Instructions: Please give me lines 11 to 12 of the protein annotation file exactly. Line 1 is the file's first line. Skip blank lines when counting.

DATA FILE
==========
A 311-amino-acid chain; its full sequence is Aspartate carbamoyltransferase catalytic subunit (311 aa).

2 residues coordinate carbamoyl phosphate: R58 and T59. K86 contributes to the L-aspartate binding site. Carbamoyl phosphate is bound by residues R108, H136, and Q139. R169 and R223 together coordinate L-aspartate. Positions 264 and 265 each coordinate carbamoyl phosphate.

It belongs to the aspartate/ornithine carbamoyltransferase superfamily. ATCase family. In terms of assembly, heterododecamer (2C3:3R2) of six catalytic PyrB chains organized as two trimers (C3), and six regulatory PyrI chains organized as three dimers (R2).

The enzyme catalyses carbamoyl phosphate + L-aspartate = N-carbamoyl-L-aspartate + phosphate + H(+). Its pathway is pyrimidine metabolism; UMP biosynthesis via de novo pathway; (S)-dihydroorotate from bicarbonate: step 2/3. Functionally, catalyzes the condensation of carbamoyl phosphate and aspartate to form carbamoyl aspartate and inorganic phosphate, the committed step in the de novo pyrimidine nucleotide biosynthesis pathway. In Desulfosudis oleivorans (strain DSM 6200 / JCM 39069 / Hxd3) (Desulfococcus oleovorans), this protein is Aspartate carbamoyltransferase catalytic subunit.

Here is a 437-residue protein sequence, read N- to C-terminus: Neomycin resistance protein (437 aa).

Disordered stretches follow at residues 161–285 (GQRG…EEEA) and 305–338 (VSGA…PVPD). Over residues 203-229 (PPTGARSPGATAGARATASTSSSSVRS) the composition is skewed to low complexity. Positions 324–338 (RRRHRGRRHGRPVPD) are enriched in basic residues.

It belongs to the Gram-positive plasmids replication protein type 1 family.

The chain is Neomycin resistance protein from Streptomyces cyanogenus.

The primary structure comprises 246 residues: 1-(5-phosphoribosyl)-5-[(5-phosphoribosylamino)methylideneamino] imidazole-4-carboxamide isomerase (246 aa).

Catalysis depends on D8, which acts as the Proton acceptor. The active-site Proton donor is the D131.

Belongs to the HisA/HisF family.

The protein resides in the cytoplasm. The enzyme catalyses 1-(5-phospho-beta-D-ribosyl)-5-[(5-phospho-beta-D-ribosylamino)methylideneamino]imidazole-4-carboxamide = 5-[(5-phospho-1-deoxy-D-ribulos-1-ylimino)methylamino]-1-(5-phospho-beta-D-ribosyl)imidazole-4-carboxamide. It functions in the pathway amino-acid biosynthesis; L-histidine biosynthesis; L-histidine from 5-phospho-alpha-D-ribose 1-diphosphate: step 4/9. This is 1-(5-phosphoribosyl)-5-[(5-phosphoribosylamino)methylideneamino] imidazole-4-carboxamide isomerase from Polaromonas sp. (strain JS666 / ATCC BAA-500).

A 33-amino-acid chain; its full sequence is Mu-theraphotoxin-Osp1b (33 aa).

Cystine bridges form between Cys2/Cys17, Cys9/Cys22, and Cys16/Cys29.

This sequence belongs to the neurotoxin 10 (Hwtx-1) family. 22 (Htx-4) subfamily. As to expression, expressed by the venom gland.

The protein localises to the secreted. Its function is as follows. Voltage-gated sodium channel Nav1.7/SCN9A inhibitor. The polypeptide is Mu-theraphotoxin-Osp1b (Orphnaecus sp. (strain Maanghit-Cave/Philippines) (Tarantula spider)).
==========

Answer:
Belongs to the HisA/HisF family.

The protein resides in the cytoplasm. The enzyme catalyses 1-(5-phospho-beta-D-ribosyl)-5-[(5-phospho-beta-D-ribosylamino)methylideneamino]imidazole-4-carboxamide = 5-[(5-phospho-1-deoxy-D-ribulos-1-ylimino)methylamino]-1-(5-phospho-beta-D-ribosyl)imidazole-4-carboxamide. It functions in the pathway amino-acid biosynthesis; L-histidine biosynthesis; L-histidine from 5-phospho-alpha-D-ribose 1-diphosphate: step 4/9. This is 1-(5-phosphoribosyl)-5-[(5-phosphoribosylamino)methylideneamino] imidazole-4-carboxamide isomerase from Polaromonas sp. (strain JS666 / ATCC BAA-500).